Figure 1: Demand for carbon fibre will double by 2015. (Source: Ricardo analysis, Composites World, IHS Supplier Insights 2012.)
Figure 1: Demand for carbon fibre will double by 2015. (Source: Ricardo analysis, Composites World, IHS Supplier Insights 2012.)
Figure 2: Joint ventures driving advances in production capabilities. (Source: Company websites, press releases.)
Figure 2: Joint ventures driving advances in production capabilities. (Source: Company websites, press releases.)
Figure 3: The automotive technology cascade.
Figure 3: The automotive technology cascade.
Figure 4: Deal volumes and values reached record highs in 2012.
Figure 4: Deal volumes and values reached record highs in 2012.

Rising demand leading to investment in capacity

Improved fuel efficiency and demand for high-strength lightweight materials is increasing the penetration of composites with demand for carbon fibre reinforced plastic (CFRP) forecast to double by 2015 (Figure 1). This is particularly true of the automotive and aerospace sectors. In addition, wind energy suppliers and industrial suppliers are also increasing their use of composites.

The top producers are reacting to these changes by investing heavily in their production capability. Cytec is spending US$250 million annually in the medium term to meet the demand from its aerospace customers, whilst Toray is targeting annual capacity of 27,100 tonnes to cope with increased demand from its partner Daimler (see Daimler and Toray establish joint venture for manufacture of carbon fibre parts.)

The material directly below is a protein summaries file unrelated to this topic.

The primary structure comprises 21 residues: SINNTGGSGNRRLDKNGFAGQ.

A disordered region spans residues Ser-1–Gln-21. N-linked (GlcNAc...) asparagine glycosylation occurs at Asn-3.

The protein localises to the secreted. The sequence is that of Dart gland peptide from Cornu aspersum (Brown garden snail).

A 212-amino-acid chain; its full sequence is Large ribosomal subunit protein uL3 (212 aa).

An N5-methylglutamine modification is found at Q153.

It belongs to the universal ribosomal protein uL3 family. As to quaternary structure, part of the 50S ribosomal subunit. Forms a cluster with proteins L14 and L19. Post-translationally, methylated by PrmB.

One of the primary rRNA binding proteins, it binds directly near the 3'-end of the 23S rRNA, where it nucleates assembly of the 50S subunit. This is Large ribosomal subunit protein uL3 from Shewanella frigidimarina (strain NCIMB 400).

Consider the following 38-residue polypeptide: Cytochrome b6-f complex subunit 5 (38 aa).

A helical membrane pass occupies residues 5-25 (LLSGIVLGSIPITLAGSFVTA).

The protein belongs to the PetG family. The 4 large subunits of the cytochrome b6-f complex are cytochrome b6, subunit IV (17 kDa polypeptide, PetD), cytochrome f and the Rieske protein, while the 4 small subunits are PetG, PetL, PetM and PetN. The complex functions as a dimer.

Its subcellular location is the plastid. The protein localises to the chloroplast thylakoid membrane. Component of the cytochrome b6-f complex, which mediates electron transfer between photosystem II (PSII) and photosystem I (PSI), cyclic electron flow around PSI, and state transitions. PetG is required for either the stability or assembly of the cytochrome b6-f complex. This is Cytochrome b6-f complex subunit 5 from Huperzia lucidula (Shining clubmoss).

Acquisitions used to access higher growth markets

Manufacturers and suppliers are positioning themselves to be at the forefront of opportunities driven by the growth of composites as they are increasingly substituted for conventional materials. This is being done in a number of ways. Strategic buyers are using acquisitions to help them expand into higher growth end markets and to gain access to new processes and technologies. A number of large acquisitions have made the headlines in the last 12 months, evidence that major producers are confident that the use of composites is set to grow significantly, particularly in the higher volume industrial and automotive industries.

Aerospace specialist Cytec’s 2012 acquisition of Umeco for £348 million has enabled the company to move up the supply chain and capitalise on Umeco’s composite components manufacturing and process technologies. This includes energy efficient and more cost effective out-of-autoclave technology that it is developing to shorten thermoset production cycles. (See Cytec completes $439m acquisition of Umeco.)

TenCate has also been active. Their acquisition of US thermoplastic producer PMC Baycomp in 2012 will extend the company’s customer base beyond aerospace to industrial applications including oil and gas and automotive. More recently, the acquisition of UK-based Amber Composites will provide TenCate with greater access to the European markets. (See TenCate acquires Amber Composites.)

Controlling more of the supply chain

Suppliers are under pressure from OEMs to safeguard against supply disruption. The aerospace sector supply chain in particular is becoming increasingly consolidated with OEMs preferring to outsource larger packages of work to fewer trusted suppliers.
 

Suppliers are under pressure from OEMs to safeguard against supply disruption. The aerospace sector supply chain in particular is becoming increasingly consolidated with OEMs preferring to outsource larger packages of work to fewer trusted suppliers. Companies are therefore using a vertical integration strategy to protect their position in the supply chain, another feature of recent M&A activity. UK-based OEM supplier Avingtrans acquired Composites Engineering Group, which has certifications in the aerospace market and its own tooling capability, to gain access to the aerospace composite market and provide an integrated composite and metal components service to its global OEM customer base.